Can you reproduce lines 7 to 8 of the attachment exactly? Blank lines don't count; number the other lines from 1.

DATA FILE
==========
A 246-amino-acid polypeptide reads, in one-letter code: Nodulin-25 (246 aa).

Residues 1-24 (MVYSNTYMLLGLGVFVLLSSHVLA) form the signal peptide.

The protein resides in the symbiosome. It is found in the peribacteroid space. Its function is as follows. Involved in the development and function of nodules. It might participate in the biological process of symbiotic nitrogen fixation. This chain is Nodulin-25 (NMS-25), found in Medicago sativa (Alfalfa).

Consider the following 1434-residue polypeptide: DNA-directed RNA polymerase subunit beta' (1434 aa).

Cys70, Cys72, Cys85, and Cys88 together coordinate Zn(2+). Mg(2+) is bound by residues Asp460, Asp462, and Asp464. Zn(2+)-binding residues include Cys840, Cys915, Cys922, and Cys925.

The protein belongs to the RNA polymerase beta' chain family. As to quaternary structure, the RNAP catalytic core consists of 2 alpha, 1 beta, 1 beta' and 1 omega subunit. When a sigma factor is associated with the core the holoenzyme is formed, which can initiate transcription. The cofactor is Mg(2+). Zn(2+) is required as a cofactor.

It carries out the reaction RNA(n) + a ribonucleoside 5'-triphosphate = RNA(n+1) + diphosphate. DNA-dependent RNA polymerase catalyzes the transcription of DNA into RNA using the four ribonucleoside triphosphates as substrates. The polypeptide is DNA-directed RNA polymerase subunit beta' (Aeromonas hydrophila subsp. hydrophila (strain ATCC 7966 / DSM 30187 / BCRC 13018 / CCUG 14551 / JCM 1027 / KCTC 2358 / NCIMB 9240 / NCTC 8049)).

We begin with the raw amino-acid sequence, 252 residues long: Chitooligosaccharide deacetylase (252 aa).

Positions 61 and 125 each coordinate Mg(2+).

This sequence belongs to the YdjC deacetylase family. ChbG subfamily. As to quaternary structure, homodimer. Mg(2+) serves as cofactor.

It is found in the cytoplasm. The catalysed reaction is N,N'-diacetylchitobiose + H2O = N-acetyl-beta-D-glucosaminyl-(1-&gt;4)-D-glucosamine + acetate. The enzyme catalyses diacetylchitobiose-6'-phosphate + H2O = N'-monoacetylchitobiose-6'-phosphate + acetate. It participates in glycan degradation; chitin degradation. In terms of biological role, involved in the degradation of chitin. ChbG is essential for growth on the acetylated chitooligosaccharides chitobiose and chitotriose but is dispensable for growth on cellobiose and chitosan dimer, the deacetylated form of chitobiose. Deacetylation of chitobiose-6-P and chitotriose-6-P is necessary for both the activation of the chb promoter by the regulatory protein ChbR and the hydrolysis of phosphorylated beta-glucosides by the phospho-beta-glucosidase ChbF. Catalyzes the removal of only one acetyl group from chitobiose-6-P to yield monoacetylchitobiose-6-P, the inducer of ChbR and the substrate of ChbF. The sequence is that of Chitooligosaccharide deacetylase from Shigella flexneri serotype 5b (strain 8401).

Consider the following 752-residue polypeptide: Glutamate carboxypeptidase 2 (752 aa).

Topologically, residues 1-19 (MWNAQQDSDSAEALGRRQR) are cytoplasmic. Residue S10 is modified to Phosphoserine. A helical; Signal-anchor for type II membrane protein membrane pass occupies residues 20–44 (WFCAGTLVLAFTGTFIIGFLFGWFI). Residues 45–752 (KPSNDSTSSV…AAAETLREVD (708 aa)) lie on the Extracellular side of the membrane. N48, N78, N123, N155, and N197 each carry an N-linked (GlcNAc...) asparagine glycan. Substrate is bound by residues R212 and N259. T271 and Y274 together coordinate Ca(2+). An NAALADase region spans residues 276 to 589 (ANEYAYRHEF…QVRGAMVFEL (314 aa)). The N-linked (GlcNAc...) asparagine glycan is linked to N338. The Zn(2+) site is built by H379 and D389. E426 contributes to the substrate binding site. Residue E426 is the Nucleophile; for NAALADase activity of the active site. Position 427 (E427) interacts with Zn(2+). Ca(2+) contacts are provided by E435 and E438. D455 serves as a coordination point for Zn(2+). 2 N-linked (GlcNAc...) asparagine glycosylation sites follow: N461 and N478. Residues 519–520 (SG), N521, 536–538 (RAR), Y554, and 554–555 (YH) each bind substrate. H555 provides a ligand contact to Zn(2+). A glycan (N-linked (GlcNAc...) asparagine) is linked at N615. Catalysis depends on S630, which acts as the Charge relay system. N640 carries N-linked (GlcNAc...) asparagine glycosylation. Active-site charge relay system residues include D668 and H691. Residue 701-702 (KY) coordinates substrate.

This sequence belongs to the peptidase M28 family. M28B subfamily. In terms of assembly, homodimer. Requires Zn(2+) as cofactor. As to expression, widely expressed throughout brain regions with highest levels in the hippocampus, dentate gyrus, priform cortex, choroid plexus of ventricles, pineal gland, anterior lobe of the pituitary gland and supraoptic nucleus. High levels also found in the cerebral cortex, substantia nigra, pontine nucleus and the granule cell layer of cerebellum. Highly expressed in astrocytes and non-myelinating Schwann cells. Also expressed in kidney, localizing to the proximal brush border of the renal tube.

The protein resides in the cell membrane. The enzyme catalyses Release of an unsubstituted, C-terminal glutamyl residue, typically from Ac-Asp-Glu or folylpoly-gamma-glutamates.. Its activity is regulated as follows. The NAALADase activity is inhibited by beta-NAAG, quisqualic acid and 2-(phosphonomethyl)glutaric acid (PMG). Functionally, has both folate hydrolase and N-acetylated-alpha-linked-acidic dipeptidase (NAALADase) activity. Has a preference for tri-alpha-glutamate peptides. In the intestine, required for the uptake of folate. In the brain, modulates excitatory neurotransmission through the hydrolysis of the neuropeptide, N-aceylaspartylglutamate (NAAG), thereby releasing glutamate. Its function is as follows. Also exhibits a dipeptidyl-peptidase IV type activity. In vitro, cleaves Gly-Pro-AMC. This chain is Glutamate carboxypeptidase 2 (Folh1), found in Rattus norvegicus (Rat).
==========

It carries out the reaction RNA(n) + a ribonucleoside 5'-triphosphate = RNA(n+1) + diphosphate. DNA-dependent RNA polymerase catalyzes the transcription of DNA into RNA using the four ribonucleoside triphosphates as substrates. The polypeptide is DNA-directed RNA polymerase subunit beta' (Aeromonas hydrophila subsp. hydrophila (strain ATCC 7966 / DSM 30187 / BCRC 13018 / CCUG 14551 / JCM 1027 / KCTC 2358 / NCIMB 9240 / NCTC 8049)).

We begin with the raw amino-acid sequence, 252 residues long: Chitooligosaccharide deacetylase (252 aa).